The following is the first of what I hope to be a series of interviews with Boston area chefs.
Meet Chef Josh. Chef Josh runs the kitchen at the Washington Square Tavern in Brookline, one of my favorite restaurants. The focus at the Tavern is on seasonal American bistro food and great wine. Josh has worked and trained at The Elephant Walk, Mistral, and the Federalist - a rather impressive roster. He was kind enough to take 40 minutes of his time to humor me and speak into my little voice recorder.
Thank you, Jonathan, for facilitating and chaperoning the interview. I am much obliged.
Thank you, Josh, for your time and patience. It was a fun afternoon. And long(ish) evening.
Here we go.
A: Do you yell?
Chef Josh: No.
A: Not a yeller?
CJ: No, not a yeller. Once, maybe twice a year.
A: Were you yelled at when you were training?
CJ: Yes, that’s why I don’t yell.
A: If you were to have your very own restaurant, what would it be like?
CJ: It would probably be similar to this place. Small, American bistro food, wine, beer. There would not be burgers on the menu.
A: You hate burgers?
CJ: I don’t actually hate burgers, I hate cooking them. I’ll eat them.
A: How do you come up with something new for the menu? What is the process? Do you make it at home a few times?
CJ: I usually spend the owner’s money and make it here [at the restaurant]. Usually specials - try it as a special, see how it works, what the feedback is, and go from there. Every dish is pretty much the same, meat/protein, vegetables, starch, sauce, done. Just different combinations of that.
Jonathan: Do you wish the menu changed more often?
CJ: No! I could not come up with ideas. Every two months is a lot. I’ve never worked any place else where the menu changes as much. There are like 8 seasons according to this place.
CJ: Probably four times a year. Most places I worked, that’s what it was. Some things never change, like the burger. I don’t even have to cook those. It still bothers me. Last night a table of four, four adults, grown ups, came in for dinner. I am looking out, think “Oh they’re drinking wine, maybe they’ll get some fish.” Four burgers. And these people are like forty. Look, I’ll eat a burger too but if you go out on a Saturday night, splurge a little bit, you know, get a steak. You don’t need a sandwich. You can have that at home.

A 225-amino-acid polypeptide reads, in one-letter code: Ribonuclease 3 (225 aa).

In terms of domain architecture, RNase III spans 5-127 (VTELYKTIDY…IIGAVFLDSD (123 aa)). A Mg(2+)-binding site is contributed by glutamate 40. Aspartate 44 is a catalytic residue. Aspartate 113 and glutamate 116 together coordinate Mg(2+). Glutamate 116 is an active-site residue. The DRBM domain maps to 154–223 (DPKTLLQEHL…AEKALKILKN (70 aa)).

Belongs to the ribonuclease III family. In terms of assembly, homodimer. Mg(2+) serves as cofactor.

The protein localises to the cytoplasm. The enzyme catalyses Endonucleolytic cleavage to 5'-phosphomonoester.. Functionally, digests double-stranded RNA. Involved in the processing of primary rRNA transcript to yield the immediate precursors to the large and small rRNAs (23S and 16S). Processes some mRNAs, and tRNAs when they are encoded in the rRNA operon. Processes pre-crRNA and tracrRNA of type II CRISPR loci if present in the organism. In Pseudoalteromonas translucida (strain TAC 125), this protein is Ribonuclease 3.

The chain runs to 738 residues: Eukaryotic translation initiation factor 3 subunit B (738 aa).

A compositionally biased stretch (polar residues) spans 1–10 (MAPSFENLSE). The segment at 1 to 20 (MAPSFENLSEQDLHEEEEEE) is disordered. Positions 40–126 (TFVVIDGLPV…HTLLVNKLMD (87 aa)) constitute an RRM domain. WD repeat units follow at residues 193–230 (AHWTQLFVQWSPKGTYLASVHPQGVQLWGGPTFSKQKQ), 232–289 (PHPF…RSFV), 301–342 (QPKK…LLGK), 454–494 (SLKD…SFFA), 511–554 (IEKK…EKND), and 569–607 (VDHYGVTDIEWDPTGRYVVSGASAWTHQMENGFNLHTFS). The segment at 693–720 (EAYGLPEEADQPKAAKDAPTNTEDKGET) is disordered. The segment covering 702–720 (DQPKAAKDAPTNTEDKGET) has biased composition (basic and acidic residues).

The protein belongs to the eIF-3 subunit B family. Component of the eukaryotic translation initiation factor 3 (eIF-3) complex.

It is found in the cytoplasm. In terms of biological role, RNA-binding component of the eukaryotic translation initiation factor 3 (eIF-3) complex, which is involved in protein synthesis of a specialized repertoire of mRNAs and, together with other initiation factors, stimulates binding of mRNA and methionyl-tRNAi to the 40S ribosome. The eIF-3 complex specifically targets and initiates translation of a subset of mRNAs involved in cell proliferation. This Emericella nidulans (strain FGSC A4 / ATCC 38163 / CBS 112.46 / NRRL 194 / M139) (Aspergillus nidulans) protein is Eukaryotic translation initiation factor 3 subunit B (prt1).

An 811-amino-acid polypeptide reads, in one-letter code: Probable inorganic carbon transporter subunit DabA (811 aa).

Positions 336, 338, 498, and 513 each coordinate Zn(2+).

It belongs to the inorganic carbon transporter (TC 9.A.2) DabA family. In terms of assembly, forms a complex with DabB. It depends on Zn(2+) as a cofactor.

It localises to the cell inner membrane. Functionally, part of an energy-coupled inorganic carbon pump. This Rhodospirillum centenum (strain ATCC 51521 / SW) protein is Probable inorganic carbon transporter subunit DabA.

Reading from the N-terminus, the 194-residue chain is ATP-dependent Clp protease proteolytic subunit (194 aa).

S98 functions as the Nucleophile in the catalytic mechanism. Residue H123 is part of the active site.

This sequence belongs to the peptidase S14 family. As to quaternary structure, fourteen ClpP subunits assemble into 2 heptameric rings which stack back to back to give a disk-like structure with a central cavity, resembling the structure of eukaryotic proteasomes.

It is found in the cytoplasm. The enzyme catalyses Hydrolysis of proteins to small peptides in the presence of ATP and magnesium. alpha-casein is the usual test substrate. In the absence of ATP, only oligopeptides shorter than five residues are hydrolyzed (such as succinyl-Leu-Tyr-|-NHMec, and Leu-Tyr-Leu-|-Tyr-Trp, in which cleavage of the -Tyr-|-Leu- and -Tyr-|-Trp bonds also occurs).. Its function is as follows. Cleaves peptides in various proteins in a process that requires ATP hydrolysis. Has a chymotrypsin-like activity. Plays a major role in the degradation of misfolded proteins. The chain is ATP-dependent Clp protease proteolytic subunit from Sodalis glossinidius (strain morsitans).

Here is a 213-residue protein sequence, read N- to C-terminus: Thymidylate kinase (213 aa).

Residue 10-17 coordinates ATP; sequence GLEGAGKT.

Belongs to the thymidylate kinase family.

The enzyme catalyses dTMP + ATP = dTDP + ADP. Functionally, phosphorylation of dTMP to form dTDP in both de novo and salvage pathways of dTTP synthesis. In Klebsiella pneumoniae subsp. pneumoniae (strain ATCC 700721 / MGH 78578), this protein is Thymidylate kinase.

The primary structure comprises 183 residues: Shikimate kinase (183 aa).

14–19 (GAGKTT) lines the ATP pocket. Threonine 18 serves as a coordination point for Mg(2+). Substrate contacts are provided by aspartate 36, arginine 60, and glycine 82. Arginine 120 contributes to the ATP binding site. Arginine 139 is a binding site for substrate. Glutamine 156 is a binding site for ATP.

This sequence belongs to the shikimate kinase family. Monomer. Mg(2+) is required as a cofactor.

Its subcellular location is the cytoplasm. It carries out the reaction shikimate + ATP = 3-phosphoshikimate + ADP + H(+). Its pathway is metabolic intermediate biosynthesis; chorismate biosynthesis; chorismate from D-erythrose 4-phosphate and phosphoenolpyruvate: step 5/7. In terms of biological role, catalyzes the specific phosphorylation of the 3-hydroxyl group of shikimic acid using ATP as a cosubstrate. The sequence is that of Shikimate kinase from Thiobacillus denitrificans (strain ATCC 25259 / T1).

A: Grown-ups don’t eat sandwiches?
CJ: No, they do, but have you ever gone out with your parents and they say I’ll have aaaaa sandwich for dinner. [Me: Uuhh, no]. We get people that come in here [and say] “I love the food here. You do a great job… I get the burger every time.“ Huh? Wha? I’ll go get the guy who makes the burgers and you can tell him.
A: You didn’t go to culinary school, right?
CJ: No, I didn’t. I have just been doing this a long time, working in restaurants, delis. Started out washing dishes… sob story… without a dishwashing machine. I have done everything, which is nice because I wouldn’t ask any of these people that I work with to do anything that I haven’t done. Maybe that’s why I don’t yell. It’s pretty easy when you’re not washing dishes.
A: So you learned all the techniques just through working?
CJ: I learned a lot at the Elephant Walk, a little at Mistral, a little at the Federalist. Learned a lot here just messing around with stuff. When you’re a line cook and you just show up and everything is done for you every day, your station is all set up, everything is cut up, all your sauces are done, and you just go, cook, and leave. It’s hard to pick things up that way. Yeah, I learned a lot… Learn something from everybody if you want to.
A: There is always a trendy food. Do you follow the food trends?
CJ: No, I don’t know. What’s trendy right now? Am I out of it? Am I in it? No, I don’t really care. I don’t follow it. I don’t ever plan on foaming anything unless it’s a latte. No foam, no tapas, whatever the next hot thing is.
A: What’s you wish list for next round of menus?
CJ: Foam, of course foam. I don’t want to say starch free, but I am sick of potatoes. Really light summer stuff. No more mashed potatoes, I don’t want roasted potatoes. I am kind of sick of starch so I hope they let me get away with some starch-less dishes, salad, green vegetables, light and clean.
CJ: Searing seems to be the way. We have two stations. It’s either sauté or grill, so I would say searing is pretty constant, and then pan sauce is a pretty constant thing.
A: What won’t you ever eat, ever?
CJ: It’s the worms, it’s the way they fish it now. It’s no longer harpooned, it’s all long lined and the fish drowns. I don’t like it. I don’t like the meat, I don’t like to cut it, clean it, nothing about it appeals to me. [Face contorted with active disgust]. I think that’s the only thing I will never eat.
P.S. Lesson learned? Think twice about ordering a burger at a nice restaurant. The chef may take offense. Rightfully.
P.P.S. Interviewing people is hard! I have a new-found respect for Jay Leno. In the interest of, well, interest, I moved some stuff around in the interview, cut things out, nothing ethically or morally challenging, but just enough to make it readable. Bear with me, I hope to get better as I go along.
Wednesday, June 20, 2007
Veal marsala with truffled mushroom risotto and lemony arugula (my favorite thing on this menu, closely followed by the lamb lollipops).*
Jonathan: How often do they change the menu at Mistral?
A: What’s the one technique you go back to every time?
CJ: Swordfish. Ever.A: Is it the bugs?
* Please forgive the crap photos. It's dark in the Tavern, as the name might suggest.